Carl Jung

Carl Jung on Synchronicity and the Esoteric

There have been a plethora of new age writings these days, from the astrotheology and cosmogenesis of Helena Blavatsky to the Secret Teachings of all ages written by Manly P. Hall, the advent of occult literature has made its way into Psychology, grasping the tail of modern science and occultism. The revered psychologist and genius disciple of Sigmund Freud, C.G [Carl Gustav] Jung, created a bridge between psychology and esotericism, leading the new age of the 21st century toward a new direction. In his book Encountering Jung, Jung on Synchronicity and the Paranormal, Rodrick Main explains the inextricable aspects between Jung’s experiences with the paranormal and his monumental developments in Depth Psychology.

Synchronicity, Physics, and Gnosticism

Synchronicity (events between the observer and the observed) is one of the most provocative theories ever established by Carl Jung, whose theory was arguably first developed as a principle through the many correspondences with Nobel Prize-winning physicist, Wolfgang Pauli, who was just as passionate about physics as he was with Jung’s ideas. Believing that the classical theory of physics and empirical determinism has no meaning, Pauli knew that synchronicity was more than objective science, Pauli wrote:

I nevertheless, as a physicist, have the impression that the “statistical correspondence” of quantum physics, seen from the point of view of synchronicity, is a very weak generalization of the old causality… Although microphysics allows for an acausal form of observation, it actually has no use for the concept of “meaning.”

Science as it is today, is devoid of meaning, focusing more on the objective than the subjective aspects of what shapes reality. However, Quantum physics has made many improvements on the incredulous viewpoint of a ‘observational frame of reality.’ Pauli did not only agree with the theory of synchronicity, he knew that there is more to reality than an objective viewpoint. Physics, as one of the subsections within Main’s book, further extrapolated the theory of synchronicity. In a letter to Pascual Jordan, Jung wrote:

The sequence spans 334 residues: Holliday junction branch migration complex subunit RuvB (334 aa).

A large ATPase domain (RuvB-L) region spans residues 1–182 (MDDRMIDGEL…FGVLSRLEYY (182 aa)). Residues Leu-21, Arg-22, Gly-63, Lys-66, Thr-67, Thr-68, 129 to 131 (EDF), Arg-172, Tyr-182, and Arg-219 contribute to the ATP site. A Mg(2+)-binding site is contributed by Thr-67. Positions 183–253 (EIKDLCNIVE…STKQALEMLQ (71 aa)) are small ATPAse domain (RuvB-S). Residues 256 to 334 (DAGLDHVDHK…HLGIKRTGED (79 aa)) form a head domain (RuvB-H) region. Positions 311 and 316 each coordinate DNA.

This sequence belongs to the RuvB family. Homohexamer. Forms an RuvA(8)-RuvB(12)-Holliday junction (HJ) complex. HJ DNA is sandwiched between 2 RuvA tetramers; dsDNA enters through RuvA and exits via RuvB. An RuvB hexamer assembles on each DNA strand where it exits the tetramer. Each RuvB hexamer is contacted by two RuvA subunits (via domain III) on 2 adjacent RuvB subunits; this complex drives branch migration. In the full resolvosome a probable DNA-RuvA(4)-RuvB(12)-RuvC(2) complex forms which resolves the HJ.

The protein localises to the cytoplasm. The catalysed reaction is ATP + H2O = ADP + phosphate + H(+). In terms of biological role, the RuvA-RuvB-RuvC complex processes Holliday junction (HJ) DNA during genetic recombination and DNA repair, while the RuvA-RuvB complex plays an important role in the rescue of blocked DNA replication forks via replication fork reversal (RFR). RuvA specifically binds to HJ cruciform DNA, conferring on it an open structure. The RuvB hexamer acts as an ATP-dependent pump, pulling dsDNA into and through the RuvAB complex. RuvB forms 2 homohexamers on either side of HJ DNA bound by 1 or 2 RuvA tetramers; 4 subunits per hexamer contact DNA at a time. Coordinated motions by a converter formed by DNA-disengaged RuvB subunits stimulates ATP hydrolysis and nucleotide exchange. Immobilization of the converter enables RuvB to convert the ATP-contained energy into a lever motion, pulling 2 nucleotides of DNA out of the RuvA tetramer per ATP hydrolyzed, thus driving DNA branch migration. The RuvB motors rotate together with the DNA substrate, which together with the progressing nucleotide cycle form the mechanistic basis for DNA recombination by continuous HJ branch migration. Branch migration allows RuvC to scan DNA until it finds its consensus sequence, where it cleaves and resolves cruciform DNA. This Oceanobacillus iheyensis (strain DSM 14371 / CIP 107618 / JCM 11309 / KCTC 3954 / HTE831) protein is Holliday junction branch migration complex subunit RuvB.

Physics has demonstrated, as plainly as could be wished, that in the realm of atomic magnitudes of an observer is postulated in objective reality, and that only on this condition is a satisfactory scheme of explanation possible. This means that a subjective element attaches to the physicist’s world picture, and secondly that a connection necessarily exists between the psyche to be explained and the objective spacetime continuum.

Jung’s references to Space-time and the psyche alludes to Einstein’s special relativity, for which Einstein was an actual influential figure in Jung’s life.

“It was Einstien who first started me off thinking about a possible relativity of time as well as space, and their psychic conditionality. More than thirty years later this stimulus led to my relation with the physicist professor W. Pauli and to my thesis on psychic synchronicity.” (Main,1997)

Synchronicity adds meaning to experience, it accentuates the present model of science and like the ‘Uncle Tom’ of an old epoch, places it into an old dusty box. Many of the significant theories of C.G Jung derive from his readings into the occult. “I naturally examined occultistic literature pertinent to the subject and discovered a store of parallels from different centuries with our Gnostic system.”(Chalquist) Later on, in Jung’s career, he studied Gnosticism, wherein such a religion and practice lies many connections to Jung’s Depth psychology and this esoteric religion. The Gnostics (from Greek, gnosis) were an ancient religion, persecuted by the church, whose teachings are laden with many obscurities. (For more on Gnosticism, see Foreword by Lance Owens in Ribi, 2013) Many Jungian terms are borrowed from the Gnostics, ‘Gnosis’ for instance, is the state of accomplishment, wherein one has attained the knowledge of spiritual mysteries. In Jungian psychology, it is a state in which the unconscious can reach its absolute potential. Gnosticism is filled to the brim with allegorical doctrines, such as the allegory of Sophia and the paradisiacal state of the Garden of Eden. In Jung’s The Red Book (Liber Novus), he expresses many sentiments alluding to the teachings of the Gnostics and their mysteries, such as the appearance of Philemon. Philemon is a part of Greek mythology, who is the partner to Baccus, who both hospitably receive Hermes and Zeus, disguised as travelers, in their house when their richer neighbors turned them away. (See, Britannica, Greek Mythology) According to Sonu Shamdasani, the writer of introduction to Jung’s Red Book, Philemon represented a three-dimensional expression of Jung’s innermost thoughts. After constructing a tower on the upper shores of Lake Zürich in Bollinger, Jung regarded this tower as “Philemonis sacrum-Fausti poenitentia” (Philemon’s shrine-Faust’s Repentance). Because Jung was so connected to Philemon, he became a personified aspect of himself. Jung wrote: “Philemon was a pagan and brought with him Egypto-Hellenistic atmosphere with a Gnostic colouration. His figure first appeared to me in the following dream.” (Main, 1997)